Glenn Greenwald’s Dishonest Attack on Paul KrugmanPosted: July 3, 2013
A few days ago Paul Krugman wrote a not-very-exciting post at his blog “The Conscience of a Liberal.” The point of the post was that right wingers have not been as successful in their efforts to hype fake scandals during the Obama administration as they were in the Clinton years. Krugman writes:
When Barack Obama was elected, I was sure that it would be the Clinton years all over — that he would be subjected to an endless series of claims of “scandal”, creating the sense of a tainted administration even though all the alleged scandals would turn out to be either trivial or nonexistent. Remember, after all those years of front-page headlines and $70 million in public funds, the Whitewater investigation came up dry.
In fact, however, none of that happened during Obama’s first term. But would the second term be different? For a little while it looked as if the old scandal machinery was finally springing back to life, with Benghazi, the IRS, and more. You could almost hear the sigh of contentment from a certain part of the press corps.
Krugman’s post had nothing to do with the NSA leaks, Edward Snowden, or Glenn Greenwald; but he made the mistake of just barely mentioning the NSA story.
But now it has all evaporated. Benghazi never made sense; it turns out that the IRS was targeting conservative as well as liberal groups. And as Chait says in the linked article, the NSA stuff is a policy dispute, not the kind of scandal the right wing wants.
And today, Greenwald chose to sic his permanently outraged
shock troops fans on Krugman based on a deliberately obtuse reading of Krugman’s referencing Chait’s characterization of the NSA issue as a “policy dispute.” Here’s Greenwald’s take on it.
Defending the Obama administration, Paul Krugman pronounced that “the NSA stuff is a policy dispute, not the kind of scandal the right wing wants.” Really? In what conceivable sense is this not a serious scandal? If you, as an American citizen, let alone a journalist, don’t find it deeply objectionable when top national security officials systematically mislead your representatives in Congress about how the government is spying on you, and repeatedly lie publicly about resulting political controversies over that spying, what is objectionable? If having the NSA engage in secret, indiscriminate domestic spying that warps if not outright violates legal limits isn’t a “scandal”, then what is?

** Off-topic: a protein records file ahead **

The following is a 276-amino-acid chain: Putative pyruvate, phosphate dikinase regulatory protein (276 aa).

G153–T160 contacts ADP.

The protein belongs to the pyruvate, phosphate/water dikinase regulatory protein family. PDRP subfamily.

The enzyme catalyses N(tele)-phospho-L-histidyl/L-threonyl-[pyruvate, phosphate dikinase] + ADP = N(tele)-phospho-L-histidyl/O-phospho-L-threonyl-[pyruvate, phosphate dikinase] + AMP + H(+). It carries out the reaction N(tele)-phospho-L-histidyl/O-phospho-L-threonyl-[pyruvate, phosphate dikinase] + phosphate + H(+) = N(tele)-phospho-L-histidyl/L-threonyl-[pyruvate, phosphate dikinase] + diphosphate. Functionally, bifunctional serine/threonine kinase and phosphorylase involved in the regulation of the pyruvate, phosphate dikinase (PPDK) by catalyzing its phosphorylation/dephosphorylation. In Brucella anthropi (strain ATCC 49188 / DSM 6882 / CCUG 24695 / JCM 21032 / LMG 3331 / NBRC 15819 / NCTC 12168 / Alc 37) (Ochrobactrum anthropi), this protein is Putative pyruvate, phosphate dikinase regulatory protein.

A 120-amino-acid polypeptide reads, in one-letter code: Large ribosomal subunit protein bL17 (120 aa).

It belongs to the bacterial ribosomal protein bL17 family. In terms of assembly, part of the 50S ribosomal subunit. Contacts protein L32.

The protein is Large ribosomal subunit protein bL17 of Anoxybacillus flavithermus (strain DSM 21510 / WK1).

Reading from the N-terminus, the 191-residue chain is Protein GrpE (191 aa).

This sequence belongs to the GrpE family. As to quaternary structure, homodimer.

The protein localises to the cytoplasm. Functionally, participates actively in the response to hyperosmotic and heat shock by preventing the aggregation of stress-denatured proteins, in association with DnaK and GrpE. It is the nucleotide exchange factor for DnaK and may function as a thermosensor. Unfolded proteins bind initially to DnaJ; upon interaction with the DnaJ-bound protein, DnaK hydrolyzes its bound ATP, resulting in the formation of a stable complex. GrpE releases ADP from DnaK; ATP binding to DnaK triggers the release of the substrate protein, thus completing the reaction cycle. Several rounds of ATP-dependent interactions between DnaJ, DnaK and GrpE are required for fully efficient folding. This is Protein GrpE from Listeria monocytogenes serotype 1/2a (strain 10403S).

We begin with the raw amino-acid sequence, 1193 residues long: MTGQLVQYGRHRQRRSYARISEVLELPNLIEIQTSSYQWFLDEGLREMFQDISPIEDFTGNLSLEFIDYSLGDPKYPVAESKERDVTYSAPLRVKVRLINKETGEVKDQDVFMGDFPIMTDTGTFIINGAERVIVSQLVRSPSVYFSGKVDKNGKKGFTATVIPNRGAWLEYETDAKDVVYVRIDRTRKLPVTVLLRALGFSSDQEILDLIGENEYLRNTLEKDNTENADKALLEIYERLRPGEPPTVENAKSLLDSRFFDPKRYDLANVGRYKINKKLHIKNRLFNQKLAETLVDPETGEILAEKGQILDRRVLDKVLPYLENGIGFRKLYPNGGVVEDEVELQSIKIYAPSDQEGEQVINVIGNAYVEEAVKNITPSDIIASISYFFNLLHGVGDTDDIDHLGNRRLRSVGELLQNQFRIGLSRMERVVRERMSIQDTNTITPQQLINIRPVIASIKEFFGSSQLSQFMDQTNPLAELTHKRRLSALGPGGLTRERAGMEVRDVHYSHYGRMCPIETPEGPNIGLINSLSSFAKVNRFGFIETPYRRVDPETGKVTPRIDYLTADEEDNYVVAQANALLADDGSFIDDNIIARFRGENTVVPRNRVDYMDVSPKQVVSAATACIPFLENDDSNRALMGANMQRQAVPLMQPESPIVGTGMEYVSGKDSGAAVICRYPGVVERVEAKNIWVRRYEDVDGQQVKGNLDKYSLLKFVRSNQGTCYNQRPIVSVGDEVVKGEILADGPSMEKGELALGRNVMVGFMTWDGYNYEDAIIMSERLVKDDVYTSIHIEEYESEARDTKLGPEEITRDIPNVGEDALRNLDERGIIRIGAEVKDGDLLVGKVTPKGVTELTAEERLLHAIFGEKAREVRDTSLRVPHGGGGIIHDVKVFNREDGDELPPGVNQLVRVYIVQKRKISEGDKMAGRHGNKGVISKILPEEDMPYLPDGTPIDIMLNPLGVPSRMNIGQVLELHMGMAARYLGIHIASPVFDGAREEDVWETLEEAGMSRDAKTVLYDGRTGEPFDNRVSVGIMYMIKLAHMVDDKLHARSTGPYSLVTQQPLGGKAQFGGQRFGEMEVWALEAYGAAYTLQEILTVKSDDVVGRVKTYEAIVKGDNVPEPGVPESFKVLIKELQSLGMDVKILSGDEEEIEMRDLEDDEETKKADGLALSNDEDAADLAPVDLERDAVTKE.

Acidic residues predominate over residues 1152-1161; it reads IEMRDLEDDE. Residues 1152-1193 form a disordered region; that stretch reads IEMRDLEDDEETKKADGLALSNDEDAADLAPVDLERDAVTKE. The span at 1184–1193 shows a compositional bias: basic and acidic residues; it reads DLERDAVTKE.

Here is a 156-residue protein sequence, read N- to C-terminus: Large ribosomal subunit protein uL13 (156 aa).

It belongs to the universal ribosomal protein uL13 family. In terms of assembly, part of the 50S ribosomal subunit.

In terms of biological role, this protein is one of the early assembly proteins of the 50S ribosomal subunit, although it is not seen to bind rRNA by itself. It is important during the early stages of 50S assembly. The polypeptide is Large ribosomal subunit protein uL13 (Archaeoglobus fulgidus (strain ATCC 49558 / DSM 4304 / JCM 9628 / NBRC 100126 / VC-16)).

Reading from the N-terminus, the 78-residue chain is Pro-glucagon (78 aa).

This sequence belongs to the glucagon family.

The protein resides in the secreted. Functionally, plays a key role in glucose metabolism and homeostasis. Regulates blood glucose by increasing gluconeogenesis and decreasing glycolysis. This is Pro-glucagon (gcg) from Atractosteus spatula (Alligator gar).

Of course it was really Jonathan Chait who made the distinction between “scandals” and “policy disputes.” Here’s what Chait wrote about it:
Obama’s prosecution of leaks, or use of the National Security Agency — is not a scandal at all. It’s a policy controversy. One can argue that Obama’s policy stance is wrong, or dangerous, or a threat to democracy. But when the president is carrying out duly passed laws and acting at every stage with judicial approval, then the issue is the laws themselves, not misconduct.
And of course it’s really Chait with whom Greenwald is enraged; because Chait had the temerity to write a somewhat humorous column in which he noted the similarities between Greenwald and Ralph Nader–one of which is that each of these men was apparently born without a sense of humor.
But instead of attacking Chait, Greenwald picks a fight with Krugman, who really doesn’t need that right now since he’s grieving the lost of his father. It’s probably a low blow for me to bring that up, but I can’t believe Greenwald didn’t know it, since he apparently reads Greenwald’s blog.
Greenwald has been running around to any media outlet who will have him announcing that he’s got an upcoming “bombshell” scoop that “will shock the world.” I wish he’d just get busy and publish it instead of spending so much time hyping his stories and lecturing everyone about how to interpret Edward Snowden’s behavior.
I think today I’ve finally had enough of St. Glenn to last me the rest of my life.